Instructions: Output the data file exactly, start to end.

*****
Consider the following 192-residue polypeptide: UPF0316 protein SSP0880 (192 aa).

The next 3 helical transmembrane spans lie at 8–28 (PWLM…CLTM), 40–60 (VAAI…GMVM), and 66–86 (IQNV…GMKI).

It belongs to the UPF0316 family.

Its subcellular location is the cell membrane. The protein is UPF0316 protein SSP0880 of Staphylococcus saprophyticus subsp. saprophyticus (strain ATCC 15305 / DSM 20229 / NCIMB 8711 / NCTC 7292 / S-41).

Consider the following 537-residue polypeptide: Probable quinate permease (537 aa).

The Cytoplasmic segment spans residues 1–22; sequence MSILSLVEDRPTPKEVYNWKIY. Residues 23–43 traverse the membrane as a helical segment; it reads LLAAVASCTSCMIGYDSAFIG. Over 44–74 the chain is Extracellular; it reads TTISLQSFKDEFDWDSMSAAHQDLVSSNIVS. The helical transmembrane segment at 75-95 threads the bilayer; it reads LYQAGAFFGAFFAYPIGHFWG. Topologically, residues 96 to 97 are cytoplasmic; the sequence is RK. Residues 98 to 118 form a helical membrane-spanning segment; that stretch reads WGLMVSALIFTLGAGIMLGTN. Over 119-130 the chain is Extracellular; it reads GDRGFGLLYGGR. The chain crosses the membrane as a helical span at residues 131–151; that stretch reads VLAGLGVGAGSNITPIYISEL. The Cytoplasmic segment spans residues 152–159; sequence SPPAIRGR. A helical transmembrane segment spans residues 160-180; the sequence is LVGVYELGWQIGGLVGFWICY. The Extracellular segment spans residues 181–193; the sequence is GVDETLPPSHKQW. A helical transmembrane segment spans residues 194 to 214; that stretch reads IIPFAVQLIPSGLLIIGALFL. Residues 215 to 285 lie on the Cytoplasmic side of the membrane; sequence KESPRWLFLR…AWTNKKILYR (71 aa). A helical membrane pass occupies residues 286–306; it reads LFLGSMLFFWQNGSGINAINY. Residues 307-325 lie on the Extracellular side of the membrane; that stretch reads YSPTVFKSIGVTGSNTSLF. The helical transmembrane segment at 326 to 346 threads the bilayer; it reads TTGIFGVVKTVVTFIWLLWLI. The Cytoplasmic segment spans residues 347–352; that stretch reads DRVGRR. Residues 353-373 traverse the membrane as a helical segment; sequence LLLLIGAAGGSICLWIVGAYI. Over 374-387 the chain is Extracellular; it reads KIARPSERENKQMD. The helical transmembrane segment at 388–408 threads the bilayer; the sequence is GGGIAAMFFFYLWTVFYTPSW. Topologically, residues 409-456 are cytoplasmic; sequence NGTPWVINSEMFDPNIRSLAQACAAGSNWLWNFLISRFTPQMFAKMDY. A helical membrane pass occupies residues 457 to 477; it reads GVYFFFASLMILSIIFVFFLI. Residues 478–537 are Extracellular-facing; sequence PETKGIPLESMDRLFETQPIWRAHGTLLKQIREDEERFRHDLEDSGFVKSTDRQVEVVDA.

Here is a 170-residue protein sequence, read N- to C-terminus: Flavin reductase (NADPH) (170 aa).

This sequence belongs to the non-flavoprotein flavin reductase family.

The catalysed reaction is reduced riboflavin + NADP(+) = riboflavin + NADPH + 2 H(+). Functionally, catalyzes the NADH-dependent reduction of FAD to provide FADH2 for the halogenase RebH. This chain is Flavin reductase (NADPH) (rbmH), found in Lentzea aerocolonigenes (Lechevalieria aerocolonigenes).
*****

Consider the following 192-residue polypeptide: UPF0316 protein SSP0880 (192 aa).

The next 3 helical transmembrane spans lie at 8–28 (PWLM…CLTM), 40–60 (VAAI…GMVM), and 66–86 (IQNV…GMKI).

It belongs to the UPF0316 family.

Its subcellular location is the cell membrane. The protein is UPF0316 protein SSP0880 of Staphylococcus saprophyticus subsp. saprophyticus (strain ATCC 15305 / DSM 20229 / NCIMB 8711 / NCTC 7292 / S-41).

Consider the following 537-residue polypeptide: Probable quinate permease (537 aa).

The Cytoplasmic segment spans residues 1–22; sequence MSILSLVEDRPTPKEVYNWKIY. Residues 23–43 traverse the membrane as a helical segment; it reads LLAAVASCTSCMIGYDSAFIG. Over 44–74 the chain is Extracellular; it reads TTISLQSFKDEFDWDSMSAAHQDLVSSNIVS. The helical transmembrane segment at 75-95 threads the bilayer; it reads LYQAGAFFGAFFAYPIGHFWG. Topologically, residues 96 to 97 are cytoplasmic; the sequence is RK. Residues 98 to 118 form a helical membrane-spanning segment; that stretch reads WGLMVSALIFTLGAGIMLGTN. Over 119-130 the chain is Extracellular; it reads GDRGFGLLYGGR. The chain crosses the membrane as a helical span at residues 131–151; that stretch reads VLAGLGVGAGSNITPIYISEL. The Cytoplasmic segment spans residues 152–159; sequence SPPAIRGR. A helical transmembrane segment spans residues 160-180; the sequence is LVGVYELGWQIGGLVGFWICY. The Extracellular segment spans residues 181–193; the sequence is GVDETLPPSHKQW. A helical transmembrane segment spans residues 194 to 214; that stretch reads IIPFAVQLIPSGLLIIGALFL. Residues 215 to 285 lie on the Cytoplasmic side of the membrane; sequence KESPRWLFLR…AWTNKKILYR (71 aa). A helical membrane pass occupies residues 286–306; it reads LFLGSMLFFWQNGSGINAINY. Residues 307-325 lie on the Extracellular side of the membrane; that stretch reads YSPTVFKSIGVTGSNTSLF. The helical transmembrane segment at 326 to 346 threads the bilayer; it reads TTGIFGVVKTVVTFIWLLWLI. The Cytoplasmic segment spans residues 347–352; that stretch reads DRVGRR. Residues 353-373 traverse the membrane as a helical segment; sequence LLLLIGAAGGSICLWIVGAYI. Over 374-387 the chain is Extracellular; it reads KIARPSERENKQMD. The helical transmembrane segment at 388–408 threads the bilayer; the sequence is GGGIAAMFFFYLWTVFYTPSW. Topologically, residues 409-456 are cytoplasmic; sequence NGTPWVINSEMFDPNIRSLAQACAAGSNWLWNFLISRFTPQMFAKMDY. A helical membrane pass occupies residues 457 to 477; it reads GVYFFFASLMILSIIFVFFLI. Residues 478–537 are Extracellular-facing; sequence PETKGIPLESMDRLFETQPIWRAHGTLLKQIREDEERFRHDLEDSGFVKSTDRQVEVVDA.

Here is a 170-residue protein sequence, read N- to C-terminus: Flavin reductase (NADPH) (170 aa).

This sequence belongs to the non-flavoprotein flavin reductase family.

The catalysed reaction is reduced riboflavin + NADP(+) = riboflavin + NADPH + 2 H(+). Functionally, catalyzes the NADH-dependent reduction of FAD to provide FADH2 for the halogenase RebH. This chain is Flavin reductase (NADPH) (rbmH), found in Lentzea aerocolonigenes (Lechevalieria aerocolonigenes).